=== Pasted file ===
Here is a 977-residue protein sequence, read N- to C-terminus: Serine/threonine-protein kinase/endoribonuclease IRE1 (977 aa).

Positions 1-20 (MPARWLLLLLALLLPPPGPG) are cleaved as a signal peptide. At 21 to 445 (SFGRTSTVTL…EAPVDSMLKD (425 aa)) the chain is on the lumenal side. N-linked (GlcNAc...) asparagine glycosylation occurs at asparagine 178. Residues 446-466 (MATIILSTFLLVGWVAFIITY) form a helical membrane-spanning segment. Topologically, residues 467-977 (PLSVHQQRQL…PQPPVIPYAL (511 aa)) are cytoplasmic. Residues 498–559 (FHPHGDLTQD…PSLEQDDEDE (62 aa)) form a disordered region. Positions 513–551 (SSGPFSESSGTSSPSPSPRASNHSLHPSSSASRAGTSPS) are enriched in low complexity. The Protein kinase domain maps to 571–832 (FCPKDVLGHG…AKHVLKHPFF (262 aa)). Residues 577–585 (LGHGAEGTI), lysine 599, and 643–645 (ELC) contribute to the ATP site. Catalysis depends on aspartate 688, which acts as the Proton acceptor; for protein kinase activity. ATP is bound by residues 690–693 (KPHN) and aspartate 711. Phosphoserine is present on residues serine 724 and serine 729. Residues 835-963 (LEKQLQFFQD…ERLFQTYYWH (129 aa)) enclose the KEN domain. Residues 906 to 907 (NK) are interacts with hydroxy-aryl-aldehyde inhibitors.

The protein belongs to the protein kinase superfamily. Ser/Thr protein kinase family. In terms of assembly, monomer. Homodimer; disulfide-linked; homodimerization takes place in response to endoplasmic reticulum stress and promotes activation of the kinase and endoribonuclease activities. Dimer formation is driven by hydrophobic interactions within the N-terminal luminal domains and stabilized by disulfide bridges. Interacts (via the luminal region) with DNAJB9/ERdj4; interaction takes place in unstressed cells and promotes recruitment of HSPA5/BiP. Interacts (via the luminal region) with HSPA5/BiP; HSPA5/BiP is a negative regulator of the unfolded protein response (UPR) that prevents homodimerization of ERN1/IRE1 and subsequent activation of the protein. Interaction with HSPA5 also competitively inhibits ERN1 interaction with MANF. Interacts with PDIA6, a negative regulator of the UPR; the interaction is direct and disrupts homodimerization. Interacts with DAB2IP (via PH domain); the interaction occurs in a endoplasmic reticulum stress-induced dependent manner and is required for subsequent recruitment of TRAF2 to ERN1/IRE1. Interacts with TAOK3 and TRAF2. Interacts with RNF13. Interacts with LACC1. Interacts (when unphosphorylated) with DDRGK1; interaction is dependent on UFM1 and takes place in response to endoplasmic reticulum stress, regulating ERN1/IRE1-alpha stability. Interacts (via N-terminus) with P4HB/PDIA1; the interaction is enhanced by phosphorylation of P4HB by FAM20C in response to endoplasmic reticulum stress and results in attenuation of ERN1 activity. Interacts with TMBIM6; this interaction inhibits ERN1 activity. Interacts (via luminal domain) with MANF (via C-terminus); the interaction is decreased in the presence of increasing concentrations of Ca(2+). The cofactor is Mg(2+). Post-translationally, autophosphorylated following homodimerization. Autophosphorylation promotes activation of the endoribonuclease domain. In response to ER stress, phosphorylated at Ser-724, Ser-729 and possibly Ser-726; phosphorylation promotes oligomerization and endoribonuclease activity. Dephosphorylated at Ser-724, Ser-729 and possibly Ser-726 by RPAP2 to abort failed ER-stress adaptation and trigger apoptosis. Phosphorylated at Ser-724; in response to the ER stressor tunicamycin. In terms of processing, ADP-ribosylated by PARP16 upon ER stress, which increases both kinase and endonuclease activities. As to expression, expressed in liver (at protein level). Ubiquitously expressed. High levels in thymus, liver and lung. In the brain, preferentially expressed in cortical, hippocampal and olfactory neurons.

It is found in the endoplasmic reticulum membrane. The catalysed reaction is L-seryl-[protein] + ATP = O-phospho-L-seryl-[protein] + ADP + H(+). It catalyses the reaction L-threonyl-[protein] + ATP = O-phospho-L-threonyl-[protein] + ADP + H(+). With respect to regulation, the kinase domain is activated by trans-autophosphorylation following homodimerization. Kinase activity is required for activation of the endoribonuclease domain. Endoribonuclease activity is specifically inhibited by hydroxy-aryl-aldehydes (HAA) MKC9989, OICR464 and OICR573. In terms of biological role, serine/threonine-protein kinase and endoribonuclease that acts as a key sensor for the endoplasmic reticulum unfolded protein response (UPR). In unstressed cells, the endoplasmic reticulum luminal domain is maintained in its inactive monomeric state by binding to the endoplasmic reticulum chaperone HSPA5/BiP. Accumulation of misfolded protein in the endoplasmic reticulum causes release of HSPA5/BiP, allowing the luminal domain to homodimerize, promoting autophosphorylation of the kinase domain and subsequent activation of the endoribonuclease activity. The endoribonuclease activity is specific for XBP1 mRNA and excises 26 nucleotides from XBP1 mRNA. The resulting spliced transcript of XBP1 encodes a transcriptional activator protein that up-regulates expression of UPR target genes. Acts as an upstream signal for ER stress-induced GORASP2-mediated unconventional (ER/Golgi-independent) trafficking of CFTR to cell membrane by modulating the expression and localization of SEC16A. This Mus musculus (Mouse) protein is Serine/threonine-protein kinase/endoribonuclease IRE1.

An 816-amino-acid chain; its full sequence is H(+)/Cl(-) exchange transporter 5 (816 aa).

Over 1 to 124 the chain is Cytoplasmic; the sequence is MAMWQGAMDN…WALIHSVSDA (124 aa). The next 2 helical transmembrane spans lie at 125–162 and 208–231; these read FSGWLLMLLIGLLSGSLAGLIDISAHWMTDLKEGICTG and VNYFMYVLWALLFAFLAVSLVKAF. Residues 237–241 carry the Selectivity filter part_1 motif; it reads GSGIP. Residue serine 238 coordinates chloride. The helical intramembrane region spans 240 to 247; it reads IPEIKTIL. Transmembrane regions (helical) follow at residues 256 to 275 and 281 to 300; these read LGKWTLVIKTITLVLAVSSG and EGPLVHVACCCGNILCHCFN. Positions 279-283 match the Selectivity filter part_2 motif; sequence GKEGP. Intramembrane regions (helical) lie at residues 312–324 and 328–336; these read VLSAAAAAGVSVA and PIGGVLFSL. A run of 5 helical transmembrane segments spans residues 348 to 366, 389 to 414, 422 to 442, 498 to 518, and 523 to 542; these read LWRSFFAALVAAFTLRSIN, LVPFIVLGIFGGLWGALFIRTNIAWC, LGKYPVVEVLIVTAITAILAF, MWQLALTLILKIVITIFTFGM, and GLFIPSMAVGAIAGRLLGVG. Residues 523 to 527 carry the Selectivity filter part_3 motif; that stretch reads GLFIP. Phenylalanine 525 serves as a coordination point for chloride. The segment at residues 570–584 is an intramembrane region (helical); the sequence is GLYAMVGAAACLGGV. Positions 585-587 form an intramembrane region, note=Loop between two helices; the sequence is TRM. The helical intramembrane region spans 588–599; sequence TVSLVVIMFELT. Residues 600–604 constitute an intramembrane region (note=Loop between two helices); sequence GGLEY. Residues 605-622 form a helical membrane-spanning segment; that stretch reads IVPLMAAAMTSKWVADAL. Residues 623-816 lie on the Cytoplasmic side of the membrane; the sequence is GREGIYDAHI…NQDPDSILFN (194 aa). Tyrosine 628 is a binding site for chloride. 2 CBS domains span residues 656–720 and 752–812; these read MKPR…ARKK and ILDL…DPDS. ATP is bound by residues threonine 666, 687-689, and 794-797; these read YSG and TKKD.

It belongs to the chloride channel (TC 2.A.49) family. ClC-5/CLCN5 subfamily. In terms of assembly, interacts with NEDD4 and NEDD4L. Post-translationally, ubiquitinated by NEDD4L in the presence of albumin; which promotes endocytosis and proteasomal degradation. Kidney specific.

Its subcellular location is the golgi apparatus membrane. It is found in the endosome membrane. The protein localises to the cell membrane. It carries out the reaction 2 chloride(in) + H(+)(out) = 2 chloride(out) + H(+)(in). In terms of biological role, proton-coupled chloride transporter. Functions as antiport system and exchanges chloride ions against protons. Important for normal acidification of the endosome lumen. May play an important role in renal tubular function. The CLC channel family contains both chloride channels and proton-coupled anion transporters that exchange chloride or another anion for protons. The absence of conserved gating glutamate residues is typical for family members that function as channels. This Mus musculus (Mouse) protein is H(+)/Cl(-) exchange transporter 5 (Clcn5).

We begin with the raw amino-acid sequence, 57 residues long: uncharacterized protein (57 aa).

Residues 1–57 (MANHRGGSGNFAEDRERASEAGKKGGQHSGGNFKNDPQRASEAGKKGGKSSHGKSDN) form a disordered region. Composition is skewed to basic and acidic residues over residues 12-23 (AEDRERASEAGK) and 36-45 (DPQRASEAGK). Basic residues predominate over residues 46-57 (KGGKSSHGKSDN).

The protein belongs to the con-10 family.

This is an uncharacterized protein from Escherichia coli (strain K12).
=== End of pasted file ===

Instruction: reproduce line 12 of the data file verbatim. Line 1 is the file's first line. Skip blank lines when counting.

This is an uncharacterized protein from Escherichia coli (strain K12).